Gulf countries see increased restrictions as cases surge


Published: 2021-02-04 14:37

Last Updated: 2024-05-26 09:56

Photo: The National
Photo: The National

Gulf countries have gradually begun to close down again, after seeing an increase in coronavirus cases in 2021. 

The oil-rich region suffered a major economic contraction last year due to low oil prices, sweeping closures and curfews to prevent the spread of the virus.

Thursday, Saudi Arabia announced the suspension of entertainment activities, and the closure of cinemas and restaurants for a period of 10 days, which can be renewed.

The Ministry of Interior said in a statement that the measures come "with the emergence of indications of an increase in the epidemiological curve in some regions of the Kingdom and the laxity in applying the preventive and precautionary measures and the approved protocols and the need to take preventive measures."

The number of daily casees decreased to less than 100 in early January from about 5,000 in June, before doubling in recent days to more than 300.

Saudi Arabia has recorded about 369,000 cases of coronavirus and about 6,400 deaths.

Tuesday, the Kingdom temporarily banned entry to expatriates from 20 countries, including the UAE, Egypt, Lebanon, Turkey, and the United States.

In the neighboring Emirates, 3,977 new cases were recorded on Wednesday, the highest daily rate since the outbreak of the Coronavirus.

The emirate of Dubai, which received large numbers of visitors at the end of last year, resorted to tightening procedures, including suspending unnecessary surgeries in hospitals, banning parties in restaurants and closing bars.

The wealthy country is witnessing a near-race between vaccination and the number of infections. The UAE is implementing an accelerated vaccination campaign, providing about 3.7 million doses to the population of about 10 million, the second highest in the world after the Israeli Occupation.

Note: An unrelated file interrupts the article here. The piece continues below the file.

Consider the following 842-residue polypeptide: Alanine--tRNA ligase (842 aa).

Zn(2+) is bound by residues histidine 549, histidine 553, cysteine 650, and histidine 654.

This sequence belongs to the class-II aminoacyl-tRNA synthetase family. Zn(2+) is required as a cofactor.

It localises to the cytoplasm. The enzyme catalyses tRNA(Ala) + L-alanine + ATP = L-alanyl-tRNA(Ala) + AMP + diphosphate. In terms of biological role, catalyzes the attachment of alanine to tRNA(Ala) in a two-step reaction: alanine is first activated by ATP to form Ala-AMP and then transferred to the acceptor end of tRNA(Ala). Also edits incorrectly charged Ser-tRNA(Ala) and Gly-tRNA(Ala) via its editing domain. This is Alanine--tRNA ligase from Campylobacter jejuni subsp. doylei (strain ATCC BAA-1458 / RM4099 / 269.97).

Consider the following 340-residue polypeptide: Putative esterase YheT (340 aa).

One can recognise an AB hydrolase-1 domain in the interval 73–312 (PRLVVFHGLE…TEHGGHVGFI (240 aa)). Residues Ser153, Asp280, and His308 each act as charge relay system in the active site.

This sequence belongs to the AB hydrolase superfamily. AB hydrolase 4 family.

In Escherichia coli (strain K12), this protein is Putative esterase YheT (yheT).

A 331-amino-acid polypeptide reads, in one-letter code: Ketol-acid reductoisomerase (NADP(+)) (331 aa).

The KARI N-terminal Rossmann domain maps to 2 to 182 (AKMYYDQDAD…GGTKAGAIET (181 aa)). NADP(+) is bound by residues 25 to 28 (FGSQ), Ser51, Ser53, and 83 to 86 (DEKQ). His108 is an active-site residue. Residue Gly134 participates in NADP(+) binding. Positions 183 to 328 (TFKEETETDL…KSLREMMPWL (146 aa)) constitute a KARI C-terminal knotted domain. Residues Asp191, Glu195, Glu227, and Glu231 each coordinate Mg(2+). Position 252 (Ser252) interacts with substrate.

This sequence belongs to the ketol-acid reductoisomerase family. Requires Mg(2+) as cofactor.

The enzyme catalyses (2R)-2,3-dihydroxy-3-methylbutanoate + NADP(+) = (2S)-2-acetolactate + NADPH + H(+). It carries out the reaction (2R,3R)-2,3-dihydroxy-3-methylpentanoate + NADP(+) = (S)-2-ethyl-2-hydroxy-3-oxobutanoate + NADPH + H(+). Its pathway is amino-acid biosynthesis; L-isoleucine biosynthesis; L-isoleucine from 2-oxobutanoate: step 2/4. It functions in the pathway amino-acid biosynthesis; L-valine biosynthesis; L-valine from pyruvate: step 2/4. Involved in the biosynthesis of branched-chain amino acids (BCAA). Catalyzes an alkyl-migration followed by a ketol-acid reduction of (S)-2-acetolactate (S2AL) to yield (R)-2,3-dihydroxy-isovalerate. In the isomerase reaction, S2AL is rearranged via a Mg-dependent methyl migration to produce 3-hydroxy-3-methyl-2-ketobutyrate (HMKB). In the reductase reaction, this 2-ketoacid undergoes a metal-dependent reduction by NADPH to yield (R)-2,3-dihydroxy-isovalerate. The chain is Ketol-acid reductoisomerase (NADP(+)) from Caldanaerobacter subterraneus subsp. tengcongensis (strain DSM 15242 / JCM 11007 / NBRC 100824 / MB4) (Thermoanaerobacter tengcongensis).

Like Saudi Arabia, Kuwait prevented non-Kuwaitis from entering the country for a period of two weeks, and decided to close all commercial activities from eight in the evening until five in the morning, with the exception of pharmacies and food supply centers.

While the Sultanate of Oman is studying the possibility of closing airports, the Qatari authorities have banned weddings until further notice, closed playgrounds and sports fields in public parks and beaches, and instructed restaurants and cafes to operate at a maximum 15 percent capacity. 

Since the outbreak of the pandemic, Gulf countries have recorded more than 1.2 million infections and nearly 10,000 deaths.

On Thursday, Israeli Occupation Prime Minister Benjamin Netanyahu postponed a planned visit to the Emirates and Bahrain, referring to the travel restrictions currently imposed.

After a contraction of 4.8 percent in 2020, the International Monetary Fund expected that the Gulf countries will achieve positive growth of 2.5 percent this year in light of the recovery in crude prices and the intensive vaccination campaigns against the virus in these countries.

The Fund estimated that Saudi Arabia, the largest oil exporter in the world and the largest Arab economy, will witness growth of 2.6 percent in 2021 after a contraction of 3.9 percent.

The director of the Middle East and Central Asia Department, Jihad Azour, told AFP that the economic recovery in the region in general will accelerate this year, but in a "disproportionate" manner due to the imbalance in countries' ability to obtain coronavirus vaccines.

"Of course, we are in a period of uncertainty, and the race between the virus and the vaccine will determine the pace of recovery. This pace of recovery will vary between countries based on access to the vaccine," he said.

The wealthy Gulf states were among the first to launch massive vaccination programs. The UAE and Bahrain are implementing two of the fastest vaccination operations in the world.

Also read: Dubai tightens health restrictions to limit spread of COVID-19